New Drug Slows Advanced Kidney CancerLast Updated: January 26, 2010. Pazopanib may double time to disease progression, study finds.
TUESDAY, Jan. 26 (HealthDay News) -- Treating advanced kidney cancer patients with the drug pazopanib (Votrient) slowed their disease progression by 54 percent, a new study has found.
The phase 3 study included 233 patients with previously untreated kidney cancer (also known as renal cell carcinoma) that was locally advanced or had spread, and 202 patients with renal cell carcinoma who had previously been treated with cytokine therapy (interferon or interleukin). The patients were randomly assigned to take pazopanib tablets (290 patients) or a placebo drug (145 patients).
In the pazopanib group, it took an average 9.2 months for the cancer to progress, vs. an average 4.2 months in the placebo group. The difference was greatest in previously untreated patients (11.1 months for the pazopanib group and 2.8 months for the placebo group), but also was found among patients previously treated with cytokines (7.4 months in the pazopanib group vs. 4.2 months in placebo group).
Common side effects of pazopanib treatment included diarrhea (52 percent), high blood pressure (40 percent), hair color changes (38 percent), nausea (26 percent), weight loss (22 percent) and vomiting (21 percent).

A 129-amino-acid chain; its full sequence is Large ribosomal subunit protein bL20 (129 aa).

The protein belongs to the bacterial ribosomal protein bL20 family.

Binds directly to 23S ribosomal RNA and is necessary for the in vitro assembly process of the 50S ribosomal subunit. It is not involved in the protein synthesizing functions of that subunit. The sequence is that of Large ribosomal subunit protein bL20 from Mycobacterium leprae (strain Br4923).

The data from this study, published online Jan. 25 in the Journal of Clinical Oncology, was used by the U.S. Food and Drug Administration to approve pazopanib in October 2009 for the treatment of advanced renal cell carcinoma.
Pazopanib inhibits the development of blood vessels that tumors need to grow and spread.
"Advanced renal cell carcinoma remains a challenging disease, but treatment has improved with the introduction of new targeted therapies over the past year -- including pazopanib, which targets multiple pathways within cancer cells," study author Dr. Cora Sternberg, chief of the medical oncology department at the San Camillo and Forlanini Hospital in Rome, Italy, said in a news release from the American Society of Clinical Oncology.
The American Cancer Society has more about kidney cancer.
SOURCE: American Society of Clinical Oncology, news release, Jan. 25, 2010
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